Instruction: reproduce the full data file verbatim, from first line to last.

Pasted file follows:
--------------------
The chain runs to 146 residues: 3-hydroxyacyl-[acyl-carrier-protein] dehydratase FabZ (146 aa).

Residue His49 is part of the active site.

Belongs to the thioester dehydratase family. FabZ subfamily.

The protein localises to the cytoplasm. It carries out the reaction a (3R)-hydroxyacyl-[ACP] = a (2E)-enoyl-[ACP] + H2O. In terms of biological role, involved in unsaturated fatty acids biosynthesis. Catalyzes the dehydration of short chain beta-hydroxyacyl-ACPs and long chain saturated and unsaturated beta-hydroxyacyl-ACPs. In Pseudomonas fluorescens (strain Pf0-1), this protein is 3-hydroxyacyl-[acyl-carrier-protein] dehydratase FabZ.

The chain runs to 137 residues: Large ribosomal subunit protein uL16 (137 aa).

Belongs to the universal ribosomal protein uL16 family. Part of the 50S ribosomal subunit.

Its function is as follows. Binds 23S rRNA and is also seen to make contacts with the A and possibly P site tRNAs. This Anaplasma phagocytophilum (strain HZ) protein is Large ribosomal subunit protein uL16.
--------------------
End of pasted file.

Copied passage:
The chain runs to 146 residues: 3-hydroxyacyl-[acyl-carrier-protein] dehydratase FabZ (146 aa).

Residue His49 is part of the active site.

Belongs to the thioester dehydratase family. FabZ subfamily.

The protein localises to the cytoplasm. It carries out the reaction a (3R)-hydroxyacyl-[ACP] = a (2E)-enoyl-[ACP] + H2O. In terms of biological role, involved in unsaturated fatty acids biosynthesis. Catalyzes the dehydration of short chain beta-hydroxyacyl-ACPs and long chain saturated and unsaturated beta-hydroxyacyl-ACPs. In Pseudomonas fluorescens (strain Pf0-1), this protein is 3-hydroxyacyl-[acyl-carrier-protein] dehydratase FabZ.

The chain runs to 137 residues: Large ribosomal subunit protein uL16 (137 aa).

Belongs to the universal ribosomal protein uL16 family. Part of the 50S ribosomal subunit.

Its function is as follows. Binds 23S rRNA and is also seen to make contacts with the A and possibly P site tRNAs. This Anaplasma phagocytophilum (strain HZ) protein is Large ribosomal subunit protein uL16.